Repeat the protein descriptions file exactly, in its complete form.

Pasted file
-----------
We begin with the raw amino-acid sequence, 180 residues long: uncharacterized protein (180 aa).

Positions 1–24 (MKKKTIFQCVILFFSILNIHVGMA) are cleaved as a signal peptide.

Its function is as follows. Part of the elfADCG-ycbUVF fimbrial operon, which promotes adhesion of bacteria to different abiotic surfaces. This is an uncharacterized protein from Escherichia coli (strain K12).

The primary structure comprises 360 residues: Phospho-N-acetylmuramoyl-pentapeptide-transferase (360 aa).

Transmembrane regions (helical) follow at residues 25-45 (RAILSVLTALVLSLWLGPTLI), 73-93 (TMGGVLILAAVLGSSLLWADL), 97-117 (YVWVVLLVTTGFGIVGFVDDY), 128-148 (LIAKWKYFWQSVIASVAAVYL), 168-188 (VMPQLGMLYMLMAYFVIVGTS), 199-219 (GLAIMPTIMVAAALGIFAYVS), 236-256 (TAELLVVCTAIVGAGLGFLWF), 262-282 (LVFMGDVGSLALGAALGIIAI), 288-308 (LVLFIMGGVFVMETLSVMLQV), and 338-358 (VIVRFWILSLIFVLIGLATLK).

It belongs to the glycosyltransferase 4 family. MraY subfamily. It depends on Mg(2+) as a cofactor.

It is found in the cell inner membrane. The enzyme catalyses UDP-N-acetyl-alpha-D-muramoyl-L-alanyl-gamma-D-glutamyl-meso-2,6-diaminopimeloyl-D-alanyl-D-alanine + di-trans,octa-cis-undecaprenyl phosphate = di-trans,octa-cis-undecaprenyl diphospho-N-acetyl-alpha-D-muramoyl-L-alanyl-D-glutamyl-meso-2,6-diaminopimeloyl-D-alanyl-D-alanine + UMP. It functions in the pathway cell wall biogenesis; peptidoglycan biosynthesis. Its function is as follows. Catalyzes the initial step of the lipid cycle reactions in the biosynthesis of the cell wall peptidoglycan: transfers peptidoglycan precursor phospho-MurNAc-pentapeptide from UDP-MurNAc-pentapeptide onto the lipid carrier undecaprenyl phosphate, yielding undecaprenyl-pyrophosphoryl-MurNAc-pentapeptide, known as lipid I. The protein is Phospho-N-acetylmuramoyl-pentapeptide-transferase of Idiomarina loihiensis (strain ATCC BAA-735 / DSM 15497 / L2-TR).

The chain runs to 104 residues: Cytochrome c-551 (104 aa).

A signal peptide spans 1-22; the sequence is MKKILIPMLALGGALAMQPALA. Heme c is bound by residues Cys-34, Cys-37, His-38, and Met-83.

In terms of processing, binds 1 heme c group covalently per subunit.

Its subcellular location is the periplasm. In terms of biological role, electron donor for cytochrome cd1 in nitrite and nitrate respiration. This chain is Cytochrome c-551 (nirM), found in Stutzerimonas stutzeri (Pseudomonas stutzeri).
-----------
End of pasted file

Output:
We begin with the raw amino-acid sequence, 180 residues long: uncharacterized protein (180 aa).

Positions 1–24 (MKKKTIFQCVILFFSILNIHVGMA) are cleaved as a signal peptide.

Its function is as follows. Part of the elfADCG-ycbUVF fimbrial operon, which promotes adhesion of bacteria to different abiotic surfaces. This is an uncharacterized protein from Escherichia coli (strain K12).

The primary structure comprises 360 residues: Phospho-N-acetylmuramoyl-pentapeptide-transferase (360 aa).

Transmembrane regions (helical) follow at residues 25-45 (RAILSVLTALVLSLWLGPTLI), 73-93 (TMGGVLILAAVLGSSLLWADL), 97-117 (YVWVVLLVTTGFGIVGFVDDY), 128-148 (LIAKWKYFWQSVIASVAAVYL), 168-188 (VMPQLGMLYMLMAYFVIVGTS), 199-219 (GLAIMPTIMVAAALGIFAYVS), 236-256 (TAELLVVCTAIVGAGLGFLWF), 262-282 (LVFMGDVGSLALGAALGIIAI), 288-308 (LVLFIMGGVFVMETLSVMLQV), and 338-358 (VIVRFWILSLIFVLIGLATLK).

It belongs to the glycosyltransferase 4 family. MraY subfamily. It depends on Mg(2+) as a cofactor.

It is found in the cell inner membrane. The enzyme catalyses UDP-N-acetyl-alpha-D-muramoyl-L-alanyl-gamma-D-glutamyl-meso-2,6-diaminopimeloyl-D-alanyl-D-alanine + di-trans,octa-cis-undecaprenyl phosphate = di-trans,octa-cis-undecaprenyl diphospho-N-acetyl-alpha-D-muramoyl-L-alanyl-D-glutamyl-meso-2,6-diaminopimeloyl-D-alanyl-D-alanine + UMP. It functions in the pathway cell wall biogenesis; peptidoglycan biosynthesis. Its function is as follows. Catalyzes the initial step of the lipid cycle reactions in the biosynthesis of the cell wall peptidoglycan: transfers peptidoglycan precursor phospho-MurNAc-pentapeptide from UDP-MurNAc-pentapeptide onto the lipid carrier undecaprenyl phosphate, yielding undecaprenyl-pyrophosphoryl-MurNAc-pentapeptide, known as lipid I. The protein is Phospho-N-acetylmuramoyl-pentapeptide-transferase of Idiomarina loihiensis (strain ATCC BAA-735 / DSM 15497 / L2-TR).

The chain runs to 104 residues: Cytochrome c-551 (104 aa).

A signal peptide spans 1-22; the sequence is MKKILIPMLALGGALAMQPALA. Heme c is bound by residues Cys-34, Cys-37, His-38, and Met-83.

In terms of processing, binds 1 heme c group covalently per subunit.

Its subcellular location is the periplasm. In terms of biological role, electron donor for cytochrome cd1 in nitrite and nitrate respiration. This chain is Cytochrome c-551 (nirM), found in Stutzerimonas stutzeri (Pseudomonas stutzeri).